MESA - Middle East Studies Association

Letters on Algeria

July 23, 2010

H.E. Abdel Aziz Bouteflika
President of the People’s Democratic Republic of Algeria
Présidence de la République, El Mouradia, 16000 Alger, Algérie

Your Excellency,

I am writing to you on behalf of the Committee on Academic Freedom (CAF) of the Middle East Studies Association of North America (MESA), to express our deep concern about a set of directives, outlined in an announcement, dated 18 May 2010, from the Secretary-General of the Algerian Ministry of Higher Education and Scientific Research (MESRS) to the heads of Algerian institutions of higher education and research. In this document, which we have read with great care, the Ministry lays out a new set of procedures for the participation of Algerian scholars in conferences, colloquia, seminars, and workshops held outside the country. On the pretext that topics linked to Algeria’s national interest and/or foreign policy could be addressed at such meetings, the document permits Algerian scholars henceforth to accept invitations to attend such meetings only with the prior approval of the Ministry of Higher Education and Scientific Research (MESRS). Moreover, according to the new directives, international gatherings to be held in Algeria, whether organized by Algerian nationals or by a foreign entity, must also receive prior approval from the Ministry. These new measures, especially affecting scholars in the social sciences and humanities, contravene the fundamental rights of citizens as outlined in Algeria’s constitution. [See Article 38 which states that freedom of intellectual, artistic, and scientific innovation is guaranteed to the citizen; and Article 44 which states that the right of entry and exit from the national territory is guaranteed.] These measures represent, as well, a grave infringement upon the very essence of the university as a space for the free exchange of ideas, information, analysis, and perspectives. Scholarly exchange and debate do not require the imprimatur of, nor should they be overseen by government bodies. We urge you, Your Excellency, to reject and rescind these directives that are so deeply prejudicial for academic freedom.  And we call upon you to work toward promoting ever freer and more open exchange among peoples so as to enhance understanding and enrich lives.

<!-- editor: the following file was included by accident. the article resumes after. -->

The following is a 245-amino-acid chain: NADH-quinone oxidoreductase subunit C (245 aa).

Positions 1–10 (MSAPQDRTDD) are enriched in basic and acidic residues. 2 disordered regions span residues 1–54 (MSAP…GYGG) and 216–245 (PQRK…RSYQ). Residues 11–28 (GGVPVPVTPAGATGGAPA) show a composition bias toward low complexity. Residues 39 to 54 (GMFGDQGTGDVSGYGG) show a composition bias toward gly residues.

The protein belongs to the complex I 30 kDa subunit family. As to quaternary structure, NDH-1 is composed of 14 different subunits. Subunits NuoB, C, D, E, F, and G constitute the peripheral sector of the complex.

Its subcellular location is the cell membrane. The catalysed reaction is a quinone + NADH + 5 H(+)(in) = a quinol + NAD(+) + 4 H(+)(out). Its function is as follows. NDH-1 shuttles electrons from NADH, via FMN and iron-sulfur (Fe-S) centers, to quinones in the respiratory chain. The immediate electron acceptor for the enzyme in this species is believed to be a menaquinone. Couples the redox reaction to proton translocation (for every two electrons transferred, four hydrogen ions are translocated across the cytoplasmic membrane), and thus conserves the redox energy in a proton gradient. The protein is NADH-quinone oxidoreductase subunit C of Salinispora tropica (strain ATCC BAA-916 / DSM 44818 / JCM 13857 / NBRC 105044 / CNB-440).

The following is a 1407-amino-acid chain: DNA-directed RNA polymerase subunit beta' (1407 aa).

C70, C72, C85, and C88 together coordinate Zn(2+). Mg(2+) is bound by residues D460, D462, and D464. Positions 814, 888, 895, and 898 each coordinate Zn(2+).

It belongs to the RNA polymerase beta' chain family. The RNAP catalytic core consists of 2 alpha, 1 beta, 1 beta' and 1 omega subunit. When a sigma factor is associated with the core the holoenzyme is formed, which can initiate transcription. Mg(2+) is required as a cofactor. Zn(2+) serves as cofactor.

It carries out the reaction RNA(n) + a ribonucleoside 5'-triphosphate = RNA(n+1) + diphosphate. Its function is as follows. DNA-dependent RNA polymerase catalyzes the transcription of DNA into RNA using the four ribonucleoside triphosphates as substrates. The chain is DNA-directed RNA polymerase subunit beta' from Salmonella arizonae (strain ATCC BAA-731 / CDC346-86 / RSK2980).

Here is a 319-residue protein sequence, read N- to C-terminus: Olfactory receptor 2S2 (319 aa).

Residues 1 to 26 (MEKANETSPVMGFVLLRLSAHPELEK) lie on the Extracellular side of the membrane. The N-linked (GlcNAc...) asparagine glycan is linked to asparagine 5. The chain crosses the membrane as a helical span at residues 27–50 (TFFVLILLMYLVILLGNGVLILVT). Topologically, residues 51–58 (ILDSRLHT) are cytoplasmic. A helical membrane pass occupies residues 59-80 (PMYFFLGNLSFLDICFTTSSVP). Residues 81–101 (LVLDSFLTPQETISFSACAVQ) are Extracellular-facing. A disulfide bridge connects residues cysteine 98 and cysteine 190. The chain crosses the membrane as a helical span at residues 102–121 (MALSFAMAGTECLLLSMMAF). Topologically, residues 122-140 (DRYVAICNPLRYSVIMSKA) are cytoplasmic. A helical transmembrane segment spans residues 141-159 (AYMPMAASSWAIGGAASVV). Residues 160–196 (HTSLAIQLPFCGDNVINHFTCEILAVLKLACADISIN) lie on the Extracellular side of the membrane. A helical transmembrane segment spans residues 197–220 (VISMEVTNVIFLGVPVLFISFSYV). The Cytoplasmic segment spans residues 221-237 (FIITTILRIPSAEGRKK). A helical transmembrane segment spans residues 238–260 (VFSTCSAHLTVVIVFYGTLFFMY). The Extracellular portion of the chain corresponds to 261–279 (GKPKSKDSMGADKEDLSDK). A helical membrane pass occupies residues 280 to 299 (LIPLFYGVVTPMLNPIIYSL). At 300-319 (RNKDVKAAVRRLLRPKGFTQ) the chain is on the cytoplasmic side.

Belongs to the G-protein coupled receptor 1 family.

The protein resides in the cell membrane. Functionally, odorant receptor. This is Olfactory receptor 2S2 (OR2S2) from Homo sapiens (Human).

MESA was founded in 1966 to promote scholarship and teaching on the Middle East and North Africa. The preeminent organization in the field, MESA publishes theInternational Journal of Middle East Studies and has nearly 3000 members worldwide. MESA is committed to ensuring academic freedom and freedom of expression, both within the region and in connection with the study of the region in North America and elsewhere.

It appears to us, committee members, that the reasoning invoked by the Algerian MESRS in its directive of 18 May 2010 — namely, that free exchange may negatively affect the national interests or foreign policy concerns of the Algerian state — serves only to limit the scholarly activities of Algerian academics. To take but one example, scholars wanting to hold an international meeting in Algeria are required to submit a complete file with all the details to the MESRS at least 6 months prior to the proposed meeting, and await the decision of the MESRS as to whether or not the meeting can take place. Furthermore, a list of the names of invited guests to Algeria must be submitted for approval in advance to an office in the MESRS that specializes in inter-university cooperation and exchanges. With these directives, it is hard to escape the conclusion that the aim is to oversee and control the movements of scholars so as to limit their interactions and manage their speech. This must not be tolerated.

Your Excellency, we appeal to you to revoke the directives in the document addressed to the Heads of Institutions of Higher Education and Research, promulgated by the Office of the Secretary General of the Ministry of Higher Education and Scientific Research, and dated 18 May 2010. Not only do they represent a clear violation of academic freedom, but their implementation will also tarnish the image of Algeria abroad – an image the Office of the Secretary-General claims to want to protect by insisting on these new procedures. Furthermore, we entreat you to use your good offices to promote free dialogue and exchange among peoples both inside Algeria and abroad.

We look forward to hearing from you at your earliest convenience.

Respectfully,

Roger M.A. Allen
MESA President
Professor of Arabic and Comparative Literature, University of Pennsylvania

cc:        Rachid Haraoubia, Minister of Higher Education and Scientific Research



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